[UPDATE: 6.26.20: County officials announced late Friday that due to the highest number of new cases of any one day thus far in Marin’s response to the COVID-19 pandemic, with a significant increase in individuals hospitalized, a number of industries scheduled to reopen on Monday, June 29, will NOT being so. They include: hotels/motels and short-term rentals; gyms and fitness studios; and other personal services (body art professionals, tattoo parlors, piercing shops, electrology services, estheticians, skin care and cosmetology services, non-medical massage services, and nail salons). Indoor dining, campgrounds and RV parks, picnic areas, outdoor vehicle-based gatherings and hair salons are still able to reopen on June 29.

The Shavery Barbershop and Revery Salon on east Blithedale Ave.

From the moment the County of Marin began in mid-May to take steps toward a safe reopening – an emergence from the mid-March shelter in place order in response to the COVID-19 crisis – it was clear that Marin County Public Health Officer Dr. Matt Willis’ approach would be measured and data-driven.

Although positive coronavirus cases in Marin have continued to rise in recent weeks, Willis has indicated that the rise has come in parallel with a significant rise in the level of testing and is thus comfortable moving towards a continued reopening.

In recent weeks, that has already meant a steady move toward a swifter reopening, including curbside pickup for retail on May 18outdoor dining on June 1, and a reopening of indoor retail on June 12

​This week Willis indicated that much more is on the way. By June 29, indoor dining, indoor and outdoor gyms and fitness facilities, hair and nail salons and barbershops will all be able to reopen under the strict, comprehensive safety protocols and social distancing guidelines and best practices, Willis told the Marin County Board of Supervisors on Tuesday. In a subsequent update, County officials said that the June 29th reopening would also include esthetician, skin care, and cosmetology services; electrology; nail salons; body art professionals, tattoo parlors, and piercing shops; and massage therapy (in non-healthcare settings)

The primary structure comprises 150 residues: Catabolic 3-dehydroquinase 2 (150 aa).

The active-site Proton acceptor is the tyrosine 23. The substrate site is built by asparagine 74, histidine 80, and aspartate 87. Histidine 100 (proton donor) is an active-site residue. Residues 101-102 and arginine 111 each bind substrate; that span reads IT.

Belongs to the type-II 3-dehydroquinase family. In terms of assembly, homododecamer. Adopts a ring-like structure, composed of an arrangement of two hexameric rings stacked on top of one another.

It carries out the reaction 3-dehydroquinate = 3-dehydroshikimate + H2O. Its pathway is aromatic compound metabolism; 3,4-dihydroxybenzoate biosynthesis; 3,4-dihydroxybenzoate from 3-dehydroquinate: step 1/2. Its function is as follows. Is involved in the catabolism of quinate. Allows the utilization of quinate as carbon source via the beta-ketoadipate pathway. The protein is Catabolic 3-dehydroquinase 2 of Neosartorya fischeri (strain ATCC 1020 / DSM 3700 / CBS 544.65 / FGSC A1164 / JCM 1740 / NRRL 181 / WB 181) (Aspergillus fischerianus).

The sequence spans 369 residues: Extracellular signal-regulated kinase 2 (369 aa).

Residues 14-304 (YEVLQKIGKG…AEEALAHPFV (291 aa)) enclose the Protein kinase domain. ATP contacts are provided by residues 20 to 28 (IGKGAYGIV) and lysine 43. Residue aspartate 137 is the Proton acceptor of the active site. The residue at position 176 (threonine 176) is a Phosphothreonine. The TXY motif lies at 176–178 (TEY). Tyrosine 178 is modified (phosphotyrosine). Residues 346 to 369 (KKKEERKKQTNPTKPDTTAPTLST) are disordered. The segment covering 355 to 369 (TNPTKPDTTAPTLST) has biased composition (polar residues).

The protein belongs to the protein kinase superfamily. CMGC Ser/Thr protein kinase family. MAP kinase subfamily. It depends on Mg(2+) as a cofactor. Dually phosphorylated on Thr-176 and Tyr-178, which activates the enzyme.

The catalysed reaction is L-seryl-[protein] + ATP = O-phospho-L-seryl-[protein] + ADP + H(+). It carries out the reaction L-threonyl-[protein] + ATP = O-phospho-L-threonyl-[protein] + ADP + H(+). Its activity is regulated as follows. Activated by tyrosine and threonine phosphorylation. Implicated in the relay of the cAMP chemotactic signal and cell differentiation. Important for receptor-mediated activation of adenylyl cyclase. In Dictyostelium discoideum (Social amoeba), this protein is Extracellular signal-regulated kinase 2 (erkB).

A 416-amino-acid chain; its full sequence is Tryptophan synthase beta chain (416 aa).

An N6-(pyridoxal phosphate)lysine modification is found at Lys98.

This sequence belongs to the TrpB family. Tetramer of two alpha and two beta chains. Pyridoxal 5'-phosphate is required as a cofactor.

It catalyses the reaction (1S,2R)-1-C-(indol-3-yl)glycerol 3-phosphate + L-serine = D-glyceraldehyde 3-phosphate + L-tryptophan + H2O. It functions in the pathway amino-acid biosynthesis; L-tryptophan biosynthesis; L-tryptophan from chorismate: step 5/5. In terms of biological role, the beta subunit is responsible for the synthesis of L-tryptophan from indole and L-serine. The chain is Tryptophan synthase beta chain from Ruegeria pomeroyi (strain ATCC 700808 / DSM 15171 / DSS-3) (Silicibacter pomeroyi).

He also said that hotel/motels, short-term rentals, RVs, camping and kindergarten through 12th-grade schools will get approval.

Despite that avalanche of good news for the local economy, possibly the biggest news of the week came from the county and the Marin County Office of Education, which revealed that plans for the 2020-21 school year call for a full reopening of in-person classroom instruction in the fall, according to the Marin Independent Journal.

“We’ve been working on this since the day that schools first closed on March 16,” Mary Jane Burke, Marin County superintendent of schools, told the IJ. “All along, we’ve been trying to see what’s best for the students. What’s best for students is to be in school — it’s the right thing to do.” The new guidance for students from transitional kindergarten through 12th grade is for children to be in class five days a week — a major departure from the two days a week envisioned under a so-called “hybrid” instructional plan. MORE INFO ON SCHOOL PLANS HERE.

More instances of reopening could be on the way, as Willis said the county has applied for a variance that will allow Marin to move faster that state guidelines through the reopening process through the state’s attestation process. Since the process debuted in mid-May, at least 52 counties have already successfully gone through that process, and the state recently changed its criteria for issuing the exceptions.

Willis emphasized that his willingness to move forward with reopening is predicated new hospitalizations in Marin remaining relatively flat, even though the number of positive cases has risen.

Willis continued to call for caution and diligence for everyone involved in the reopening. “We must not mistake reopening for safety,” he told supervisors, pointing to continued use of masks, social distancing and hand washing.

As has often been the case over the past many months, there was some confusion with the ever-fluid rollout of new guidelines and green lights this week. In his briefing to the supervisors, Willis noted that nail salons and tattoo parlors were unlikely to get approval anytime soon because there is “so much one-on-one, close, intimate interaction in close proximity.”

But soon thereafter, the state of California, facing significant pushback from nail salon owners throughout the state, including a lawsuit from the Professional Beauty Federation of California, issued new state guidance that those studios and salons could reopen. That guidance includes required facemasks, far more intense cleaning practices for shared reusable items like tweezers, and the limited services — no mouth or nose tattoos or piercings for now.

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